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When Judd's father dies, he joins his family for a week to observe shivah. Meanwhile, in the face of his wife's affair and a divorce on his horizon, he discovers his wife is pregnant. This doesn't much sound like a funny book, but it truly is. Tropper has the amazing ability to write both poignantly and hilariously at the same time; he seems to be able to untangle, and capture, the pathos and levity in life.
"Publishers Weekly Review"
by Publishers Weekly,
"Tropper returns with a snappy and heartfelt family drama/belated coming-of-age story. Judd Foxman's wife, Jen, has left him for his boss, a Howard Stern — like radio personality, but it is the death of his father and the week of sitting shivah with his enjoyably dysfunctional family that motivates him. Jen's announcement of her pregnancy — doubly tragic because of a previous miscarriage — is followed by the dramas of Judd's siblings: his sister, Wendy, is stuck in an emotionless marriage; brother Paul — always Judd's defender — and his wife struggle with infertility; and the charming youngest, Phillip, attempts a grown-up relationship that only highlights his rakishness. Presided over by their mother, a celebrated parenting expert despite her children's difficulties, the mourning period brings each of the family members to unexpected epiphanies about their own lives and each other. The family's interactions are sharp, raw and often laugh-out-loud funny, and Judd's narration is unflinching, occasionally lewd and very keen. Tropper strikes an excellent balance between the family history and its present-day fallout, proving his ability to create touchingly human characters and a deliciously page-turning story." Publishers Weekly (Copyright Reed Business Information, Inc.)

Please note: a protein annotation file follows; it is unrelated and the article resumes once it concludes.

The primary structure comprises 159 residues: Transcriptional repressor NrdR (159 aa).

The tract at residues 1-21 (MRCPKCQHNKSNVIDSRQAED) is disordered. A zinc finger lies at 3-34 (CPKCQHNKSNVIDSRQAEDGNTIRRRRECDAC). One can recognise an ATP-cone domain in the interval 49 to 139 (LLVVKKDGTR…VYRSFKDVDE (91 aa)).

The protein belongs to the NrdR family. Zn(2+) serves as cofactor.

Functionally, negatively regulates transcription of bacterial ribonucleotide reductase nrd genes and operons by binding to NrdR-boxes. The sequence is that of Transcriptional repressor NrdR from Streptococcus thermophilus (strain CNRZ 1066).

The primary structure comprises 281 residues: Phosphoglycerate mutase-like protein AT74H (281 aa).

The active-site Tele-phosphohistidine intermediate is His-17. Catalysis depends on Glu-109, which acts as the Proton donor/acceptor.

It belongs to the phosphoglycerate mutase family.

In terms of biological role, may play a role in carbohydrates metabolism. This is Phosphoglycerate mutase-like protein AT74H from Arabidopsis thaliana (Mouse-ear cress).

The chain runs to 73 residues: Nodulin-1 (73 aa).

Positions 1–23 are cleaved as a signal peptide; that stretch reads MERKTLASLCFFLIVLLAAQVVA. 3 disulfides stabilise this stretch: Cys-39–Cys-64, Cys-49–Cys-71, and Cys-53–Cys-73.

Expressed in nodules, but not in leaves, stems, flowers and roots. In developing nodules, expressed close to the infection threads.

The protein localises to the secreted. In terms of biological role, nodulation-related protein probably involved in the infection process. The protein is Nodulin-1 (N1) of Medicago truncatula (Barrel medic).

by Tod Goldberg, The Chicago Tribune,
"This Is Where I Leave You is able to transcend any small quibbles by being consistently surprising. Tropper keeps the reader off-balance by changing the allegiances between siblings and spouses, friends and enemies, lovers and losers....charms by allowing for messes, loose ends and the reality that there's only one sure ending for everyone."